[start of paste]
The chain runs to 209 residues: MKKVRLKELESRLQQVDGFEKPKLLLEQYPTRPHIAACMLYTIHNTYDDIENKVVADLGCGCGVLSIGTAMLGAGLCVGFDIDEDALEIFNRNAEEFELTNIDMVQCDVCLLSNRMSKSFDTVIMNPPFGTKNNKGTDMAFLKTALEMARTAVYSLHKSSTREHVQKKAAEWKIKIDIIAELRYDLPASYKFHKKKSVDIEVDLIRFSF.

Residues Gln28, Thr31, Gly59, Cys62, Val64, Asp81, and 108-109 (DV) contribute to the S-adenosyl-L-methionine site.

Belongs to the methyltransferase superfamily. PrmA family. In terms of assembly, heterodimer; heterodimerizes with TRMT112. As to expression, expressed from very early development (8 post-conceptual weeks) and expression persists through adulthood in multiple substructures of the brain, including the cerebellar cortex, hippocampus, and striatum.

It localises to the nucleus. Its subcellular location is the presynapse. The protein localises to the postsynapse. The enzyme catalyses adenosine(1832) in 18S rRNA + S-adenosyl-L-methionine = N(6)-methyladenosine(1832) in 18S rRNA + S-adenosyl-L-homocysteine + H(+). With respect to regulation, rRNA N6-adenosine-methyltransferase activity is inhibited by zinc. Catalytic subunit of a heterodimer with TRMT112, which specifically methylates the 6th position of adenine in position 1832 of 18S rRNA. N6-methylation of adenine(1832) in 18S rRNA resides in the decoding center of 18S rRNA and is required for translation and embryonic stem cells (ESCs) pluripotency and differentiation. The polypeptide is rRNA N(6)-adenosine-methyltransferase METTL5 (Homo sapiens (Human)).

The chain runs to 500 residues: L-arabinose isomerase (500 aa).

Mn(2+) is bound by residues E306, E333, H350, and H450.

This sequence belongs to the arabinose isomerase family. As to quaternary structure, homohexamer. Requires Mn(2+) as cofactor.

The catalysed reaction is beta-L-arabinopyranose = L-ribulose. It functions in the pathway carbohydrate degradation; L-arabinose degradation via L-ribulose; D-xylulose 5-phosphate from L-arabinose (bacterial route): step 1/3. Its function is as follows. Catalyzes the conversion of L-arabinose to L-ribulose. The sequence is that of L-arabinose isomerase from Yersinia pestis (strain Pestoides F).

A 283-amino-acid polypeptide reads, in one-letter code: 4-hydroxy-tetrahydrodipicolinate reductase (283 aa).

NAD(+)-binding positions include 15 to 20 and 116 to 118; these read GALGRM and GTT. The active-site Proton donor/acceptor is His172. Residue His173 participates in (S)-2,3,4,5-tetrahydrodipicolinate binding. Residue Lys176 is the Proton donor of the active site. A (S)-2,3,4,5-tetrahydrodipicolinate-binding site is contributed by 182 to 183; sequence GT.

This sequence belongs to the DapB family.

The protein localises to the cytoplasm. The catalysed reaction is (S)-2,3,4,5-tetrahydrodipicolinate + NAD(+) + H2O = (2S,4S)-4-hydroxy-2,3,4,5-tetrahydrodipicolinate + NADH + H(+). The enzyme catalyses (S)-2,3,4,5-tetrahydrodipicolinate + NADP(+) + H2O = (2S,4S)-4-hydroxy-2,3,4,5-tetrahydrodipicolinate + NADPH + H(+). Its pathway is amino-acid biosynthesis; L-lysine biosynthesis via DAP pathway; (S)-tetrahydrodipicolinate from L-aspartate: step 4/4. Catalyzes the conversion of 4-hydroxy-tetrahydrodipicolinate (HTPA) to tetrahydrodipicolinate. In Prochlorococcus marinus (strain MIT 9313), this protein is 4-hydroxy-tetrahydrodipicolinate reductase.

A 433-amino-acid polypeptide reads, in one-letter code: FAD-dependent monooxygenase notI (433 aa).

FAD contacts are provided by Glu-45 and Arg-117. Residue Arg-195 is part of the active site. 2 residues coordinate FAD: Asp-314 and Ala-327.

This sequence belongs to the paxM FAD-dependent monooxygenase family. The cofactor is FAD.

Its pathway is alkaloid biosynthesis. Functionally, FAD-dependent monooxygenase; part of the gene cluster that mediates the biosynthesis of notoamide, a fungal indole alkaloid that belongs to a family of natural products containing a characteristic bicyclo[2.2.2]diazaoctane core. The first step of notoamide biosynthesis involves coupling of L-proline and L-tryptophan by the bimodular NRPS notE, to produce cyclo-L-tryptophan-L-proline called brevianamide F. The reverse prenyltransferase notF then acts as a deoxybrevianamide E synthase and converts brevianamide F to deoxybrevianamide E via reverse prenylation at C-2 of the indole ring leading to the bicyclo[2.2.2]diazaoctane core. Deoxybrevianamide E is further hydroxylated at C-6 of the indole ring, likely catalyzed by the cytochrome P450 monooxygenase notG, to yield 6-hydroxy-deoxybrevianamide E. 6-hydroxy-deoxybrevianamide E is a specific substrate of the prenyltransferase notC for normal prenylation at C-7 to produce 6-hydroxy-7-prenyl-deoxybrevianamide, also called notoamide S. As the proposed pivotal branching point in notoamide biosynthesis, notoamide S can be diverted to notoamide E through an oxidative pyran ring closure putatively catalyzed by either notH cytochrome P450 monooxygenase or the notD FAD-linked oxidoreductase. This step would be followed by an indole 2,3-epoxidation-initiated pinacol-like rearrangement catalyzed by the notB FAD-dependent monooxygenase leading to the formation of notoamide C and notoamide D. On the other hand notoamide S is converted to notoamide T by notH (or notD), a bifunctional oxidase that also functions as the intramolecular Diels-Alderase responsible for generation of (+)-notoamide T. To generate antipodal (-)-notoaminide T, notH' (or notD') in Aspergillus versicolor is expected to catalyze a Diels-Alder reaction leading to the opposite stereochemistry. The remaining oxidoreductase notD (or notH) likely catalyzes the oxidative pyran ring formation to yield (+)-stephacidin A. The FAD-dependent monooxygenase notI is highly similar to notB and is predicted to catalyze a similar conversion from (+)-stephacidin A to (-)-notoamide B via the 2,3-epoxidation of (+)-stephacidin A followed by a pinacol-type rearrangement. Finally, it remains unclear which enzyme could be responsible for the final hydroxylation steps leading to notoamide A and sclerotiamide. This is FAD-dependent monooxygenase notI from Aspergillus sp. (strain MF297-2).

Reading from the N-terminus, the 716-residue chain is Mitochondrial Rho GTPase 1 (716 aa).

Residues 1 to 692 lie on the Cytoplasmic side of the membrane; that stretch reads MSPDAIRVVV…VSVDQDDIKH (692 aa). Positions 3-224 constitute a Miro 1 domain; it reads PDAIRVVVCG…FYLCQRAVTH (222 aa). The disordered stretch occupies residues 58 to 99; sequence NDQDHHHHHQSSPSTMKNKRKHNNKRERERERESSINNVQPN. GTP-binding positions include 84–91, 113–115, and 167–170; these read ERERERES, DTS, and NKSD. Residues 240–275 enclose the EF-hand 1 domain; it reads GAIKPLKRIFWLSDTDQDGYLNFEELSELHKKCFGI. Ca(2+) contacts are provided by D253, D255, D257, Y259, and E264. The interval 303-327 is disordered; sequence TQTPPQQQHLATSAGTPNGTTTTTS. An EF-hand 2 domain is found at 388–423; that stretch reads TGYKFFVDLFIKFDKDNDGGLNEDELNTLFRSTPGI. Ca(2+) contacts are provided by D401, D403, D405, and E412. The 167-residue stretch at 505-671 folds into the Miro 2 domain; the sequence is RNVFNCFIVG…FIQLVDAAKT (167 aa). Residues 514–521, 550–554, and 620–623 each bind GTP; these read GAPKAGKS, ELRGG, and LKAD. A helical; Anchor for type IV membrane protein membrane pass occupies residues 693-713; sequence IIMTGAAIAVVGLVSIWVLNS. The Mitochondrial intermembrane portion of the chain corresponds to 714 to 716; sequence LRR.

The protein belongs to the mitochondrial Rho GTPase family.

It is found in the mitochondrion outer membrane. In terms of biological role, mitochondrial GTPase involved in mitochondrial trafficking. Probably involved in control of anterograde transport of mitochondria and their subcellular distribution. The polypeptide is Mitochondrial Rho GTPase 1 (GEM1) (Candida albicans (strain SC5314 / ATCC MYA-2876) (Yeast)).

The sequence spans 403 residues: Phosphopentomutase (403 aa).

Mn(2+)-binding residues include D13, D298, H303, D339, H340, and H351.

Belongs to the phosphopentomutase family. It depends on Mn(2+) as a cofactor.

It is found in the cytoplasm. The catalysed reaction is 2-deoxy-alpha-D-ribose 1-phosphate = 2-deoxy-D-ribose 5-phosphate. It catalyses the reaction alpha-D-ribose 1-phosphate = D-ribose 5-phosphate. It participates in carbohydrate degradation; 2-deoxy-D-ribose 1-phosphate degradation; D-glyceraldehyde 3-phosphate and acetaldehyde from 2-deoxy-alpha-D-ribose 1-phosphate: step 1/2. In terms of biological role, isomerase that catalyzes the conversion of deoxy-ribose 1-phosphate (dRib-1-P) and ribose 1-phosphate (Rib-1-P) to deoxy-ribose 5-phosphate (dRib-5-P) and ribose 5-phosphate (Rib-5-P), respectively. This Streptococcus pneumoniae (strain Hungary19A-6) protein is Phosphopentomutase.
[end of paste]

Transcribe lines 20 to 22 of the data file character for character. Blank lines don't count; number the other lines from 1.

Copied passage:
It is found in the mitochondrion outer membrane. In terms of biological role, mitochondrial GTPase involved in mitochondrial trafficking. Probably involved in control of anterograde transport of mitochondria and their subcellular distribution. The polypeptide is Mitochondrial Rho GTPase 1 (GEM1) (Candida albicans (strain SC5314 / ATCC MYA-2876) (Yeast)).

The sequence spans 403 residues: Phosphopentomutase (403 aa).

Mn(2+)-binding residues include D13, D298, H303, D339, H340, and H351.